Exploring the history of Phoenix, Arizona, just for fun. Advertising-free, supported by my patrons on Patreon. Thank you!

Why the neighborhood streets are so quiet in Phoenix, and in Los Angeles

As someone who is interested in the architecture of cities and how everything in them functions, right down to the streets, I'm fascinated by how successful cities like Phoenix and Los Angeles have been in protecting neighborhoods from traffic.

If you've never realized that, I owe you a thank you, and I feel kinda sad that you've always been on the other side of the equation. Please let me explain.

I was out walking this morning in Glendale (a suburb of Phoenix) since it was such a beautiful day. I took the photo at the top of this post as just a typical view. And it's what you're not seeing that I want to point out - traffic.

Now don't get me wrong, as I walked along the neighborhood streets there were a few cars this morning, but mostly they were doing the thing that cities like Phoenix and Los Angeles have been designed to do, they are getting out of the neighborhoods and onto main streets and freeways. If you could see way down there to the busy intersection, you'd see a LOT of cars. Yeah, it was rush hour when I was out walking this morning.

Now don't get me wrong, I would imagine that most modern cities have done this. I only know Phoenix, Los Angeles, and where I grew up, Minneapolis. Even Minneapolis has plenty of freeways, and some very wide streets to move traffic back and forth. And of course most people only remember the quiet little streets from their childhood because as soon as they get a driver's license, most people spend their time on the freeways, and major streets.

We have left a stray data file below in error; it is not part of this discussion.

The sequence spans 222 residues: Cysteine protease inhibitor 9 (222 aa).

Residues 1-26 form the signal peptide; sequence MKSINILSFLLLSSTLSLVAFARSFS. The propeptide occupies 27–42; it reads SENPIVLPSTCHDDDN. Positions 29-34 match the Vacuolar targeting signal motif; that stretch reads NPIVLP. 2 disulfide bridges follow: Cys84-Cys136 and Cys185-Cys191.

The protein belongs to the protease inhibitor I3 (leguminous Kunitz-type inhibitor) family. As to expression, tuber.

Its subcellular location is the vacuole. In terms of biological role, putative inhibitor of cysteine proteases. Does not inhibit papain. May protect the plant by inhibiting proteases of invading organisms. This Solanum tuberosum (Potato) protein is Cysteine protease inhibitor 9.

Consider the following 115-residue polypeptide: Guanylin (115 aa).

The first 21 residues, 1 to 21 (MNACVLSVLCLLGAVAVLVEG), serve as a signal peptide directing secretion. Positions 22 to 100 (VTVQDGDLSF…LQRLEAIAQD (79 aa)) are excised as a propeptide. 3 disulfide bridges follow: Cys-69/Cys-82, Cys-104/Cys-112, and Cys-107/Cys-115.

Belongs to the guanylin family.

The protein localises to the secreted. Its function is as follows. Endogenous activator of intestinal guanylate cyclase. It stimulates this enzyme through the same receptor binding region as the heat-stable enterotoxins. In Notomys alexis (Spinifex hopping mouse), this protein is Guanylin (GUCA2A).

I've always avoided freeways and major streets. I've been lucky that I haven't needed to spend all that much time there. Yes, of course I've been there, and more than I ever wanted to. And yes, it makes sense to be there in a car, where you can get from point A to point B as efficiently as possible. That's why all of this works. It's just human nature to want to get where you're going as quickly as possible. I've known people in LA who will drive several blocks in the wrong direction in order to pick up a freeway, and even in Phoenix I've known people who will drive several blocks north out of my quiet little neighborhood in order to be on a major street, even if their destination is south.

There are no signs that say "cars must get off of the neighborhood streets immediately", but it works out exactly that way. It's as if cars don't belong there, and they need to get out. In fact, it works so well that most of the people I know don't ever spend any time in their own neighborhoods. They get in their car and immediately go to a major street or a freeway. The effect is wonderfully quiet neighborhood streets.

Now that the weather is nice I may go walking again tomorrow, on the quiet streets.

Image at the top of this post: Looking south on 63rd Avenue at Desert Cove, Glendale Arizona, during rush hour.

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